Many strongly correlated electron systems have a domain structure that obscures the fundamental properties of the material. Nanoscale samples, on the other hand, can be smaller than the characteristic domain size, thus making it possible to explore these fundamental properties in detail. Experiments by David Cobden and co-workers on single-domain nanobeams made of vanadium dioxide have revealed several new aspects of the metal-insulator transition in this material, including supercooling of the metallic phase, and a connection between the transition and the equilibrium carrier density in the insulating phase. The cover image, 85 m across, shows vanadium dioxide crystals and nanobeams attached to a silica substrate at 70 °C: the stripes are alternating metallic (darker) and insulating regions.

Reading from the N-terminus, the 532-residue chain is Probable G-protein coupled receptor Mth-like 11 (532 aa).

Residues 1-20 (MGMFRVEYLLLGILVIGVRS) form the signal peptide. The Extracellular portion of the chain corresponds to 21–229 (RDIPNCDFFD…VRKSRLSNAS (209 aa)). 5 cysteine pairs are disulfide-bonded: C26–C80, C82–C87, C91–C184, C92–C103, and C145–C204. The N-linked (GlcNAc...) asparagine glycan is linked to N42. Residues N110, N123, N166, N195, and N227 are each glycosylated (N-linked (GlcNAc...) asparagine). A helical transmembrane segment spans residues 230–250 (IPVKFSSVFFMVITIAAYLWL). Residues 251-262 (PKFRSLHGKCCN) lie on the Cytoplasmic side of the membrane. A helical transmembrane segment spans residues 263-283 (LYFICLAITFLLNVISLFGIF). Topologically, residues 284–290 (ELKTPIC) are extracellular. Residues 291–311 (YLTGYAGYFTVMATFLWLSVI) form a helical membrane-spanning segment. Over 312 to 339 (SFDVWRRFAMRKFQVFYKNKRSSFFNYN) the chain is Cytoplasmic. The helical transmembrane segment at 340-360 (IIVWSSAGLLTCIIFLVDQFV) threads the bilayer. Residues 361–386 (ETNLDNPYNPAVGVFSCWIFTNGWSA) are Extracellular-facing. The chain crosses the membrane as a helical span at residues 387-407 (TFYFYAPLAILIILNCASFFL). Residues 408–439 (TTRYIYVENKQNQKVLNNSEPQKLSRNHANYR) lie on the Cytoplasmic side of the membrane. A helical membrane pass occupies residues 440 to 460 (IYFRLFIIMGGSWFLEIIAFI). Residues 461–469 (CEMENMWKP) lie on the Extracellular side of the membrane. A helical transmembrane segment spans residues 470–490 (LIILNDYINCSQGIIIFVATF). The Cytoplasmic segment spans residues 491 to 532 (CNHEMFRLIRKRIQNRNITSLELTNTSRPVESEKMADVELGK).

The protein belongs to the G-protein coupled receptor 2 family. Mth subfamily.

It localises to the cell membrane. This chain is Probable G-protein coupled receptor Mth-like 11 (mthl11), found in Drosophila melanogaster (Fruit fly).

Cover design by Karen Moore
Letter p420; News & Views p406